River flow: 2800 cfs
Water Temp: 58 F
The water temperature is dropping and the fish seem to be more active. The water clarity is down a bit making visibility approximately two feet. Seems like just as the lake started to settle it turned over with the recent cold weather and colder surface water temperatures. On the right cloudy days the dry fly fishing has been awesome and the Baetis nymph is definitely a big player sub-surface. Some fish are moving into the riffles to eat the Baetis nymphs but the majority of the fish are still hiding in the deep water.
Nymphs: Sow bugs, Baetis nymphs, Pseudo nymphs and scuds.
Method: 4-7 foot 3x or stronger leader to one BB. 1ft or so to the first fly and1ft or so to the second fly on your tippet.
Size 16-18 Tan Soft Hackle Ray Charles
Size 16-18 Gray Soft Hackle Ray Charles
Size 16-18 Carpet Sow Bug Gray and Tan
Size 14-18 Olive and Orange scuds
Size 18-22 Black Baetis Nymph
Size 16-20 Wonder Nymph (olive and black)
Size 18-22 Pseudo Nymphs
Size 16-20 Pheasant tail
The best sub-surface fly right now is some sort of Baetis nymph. Even though fish are concentrating on hatch bugs the usual Bighorn River suspects are still in the game. Fish the Orange Scud or a Sow Bug as the top fly and drop a Baetis nymph to the bottom fly. Fish the deeper water when it’s bright and sunny and the shallow riffles when the clouds roll in. The heaviest Blue Wing Olive (Baetis) activity starts around 2:00pm.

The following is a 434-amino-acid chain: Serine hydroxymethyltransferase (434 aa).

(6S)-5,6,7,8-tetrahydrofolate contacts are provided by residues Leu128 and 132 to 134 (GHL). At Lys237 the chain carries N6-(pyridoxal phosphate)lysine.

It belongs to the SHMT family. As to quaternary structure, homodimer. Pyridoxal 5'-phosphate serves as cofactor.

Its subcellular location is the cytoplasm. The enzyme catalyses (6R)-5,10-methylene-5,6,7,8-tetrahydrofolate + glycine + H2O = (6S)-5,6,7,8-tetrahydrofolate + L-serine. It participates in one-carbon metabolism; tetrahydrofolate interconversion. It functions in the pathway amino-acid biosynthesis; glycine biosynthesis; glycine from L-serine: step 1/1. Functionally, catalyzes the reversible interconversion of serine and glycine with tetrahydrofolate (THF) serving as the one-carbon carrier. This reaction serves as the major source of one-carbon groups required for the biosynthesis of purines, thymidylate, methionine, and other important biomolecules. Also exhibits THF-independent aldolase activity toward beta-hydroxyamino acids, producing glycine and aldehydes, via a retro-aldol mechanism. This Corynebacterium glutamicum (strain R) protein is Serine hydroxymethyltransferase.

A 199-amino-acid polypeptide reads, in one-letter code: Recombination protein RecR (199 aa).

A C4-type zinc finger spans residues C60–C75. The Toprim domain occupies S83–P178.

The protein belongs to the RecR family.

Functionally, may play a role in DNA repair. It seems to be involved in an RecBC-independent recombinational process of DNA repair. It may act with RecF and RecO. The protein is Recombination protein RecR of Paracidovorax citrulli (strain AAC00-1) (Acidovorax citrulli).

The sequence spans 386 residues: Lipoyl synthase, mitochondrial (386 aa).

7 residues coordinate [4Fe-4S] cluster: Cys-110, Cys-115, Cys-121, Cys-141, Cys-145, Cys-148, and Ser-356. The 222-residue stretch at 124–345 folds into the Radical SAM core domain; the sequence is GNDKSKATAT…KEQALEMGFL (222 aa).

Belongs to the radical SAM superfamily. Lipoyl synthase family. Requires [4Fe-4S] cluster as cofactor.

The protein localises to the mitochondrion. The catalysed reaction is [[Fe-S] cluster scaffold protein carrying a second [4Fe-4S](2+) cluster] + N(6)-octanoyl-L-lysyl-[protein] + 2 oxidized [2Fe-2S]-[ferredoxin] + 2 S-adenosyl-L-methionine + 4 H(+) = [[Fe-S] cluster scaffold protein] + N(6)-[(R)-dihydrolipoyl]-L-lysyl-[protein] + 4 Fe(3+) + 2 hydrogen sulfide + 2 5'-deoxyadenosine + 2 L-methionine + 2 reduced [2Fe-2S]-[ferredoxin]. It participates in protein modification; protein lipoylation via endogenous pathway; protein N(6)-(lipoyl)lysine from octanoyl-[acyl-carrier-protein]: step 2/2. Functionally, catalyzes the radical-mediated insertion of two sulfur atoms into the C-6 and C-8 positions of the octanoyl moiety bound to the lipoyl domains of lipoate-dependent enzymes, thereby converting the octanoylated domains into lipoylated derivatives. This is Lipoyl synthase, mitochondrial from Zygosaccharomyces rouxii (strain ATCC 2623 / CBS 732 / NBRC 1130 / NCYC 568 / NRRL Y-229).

Dry Flies: Fall Baetis, trico, Pseudo’s
Method: 9-foot 5x leader to the top fly. 1ft or so leader to the second fly.
Size 14-18 Baetis Duns and Spinners (smoke jumper, cripple thor)
Size 18-20 Pseudo duns and spinners
This year the fall Baetis are enormous! They are size 14 -18 and the smaller 18’s are more than likely the tail end of the Pseudo hatch. These little sail boats are exciting to see and it opens up the dry fly box to flies you can see extremely well. The fish are eating them in the usual spots. Concentrate on the heavy riffles, but must importantly the heavy seam lines on the banks.
Colors: White, olive, black, brown, red and yellow Especially WHITE
The fall streamer bite hasn’t really kicked in yet, but there are some trout looking. Concentrate your streamer efforts in the riffles, below the shelves and the fast heavy banks.
Happy Early Fall Fishing from Forrester’s Bighorn River Resort!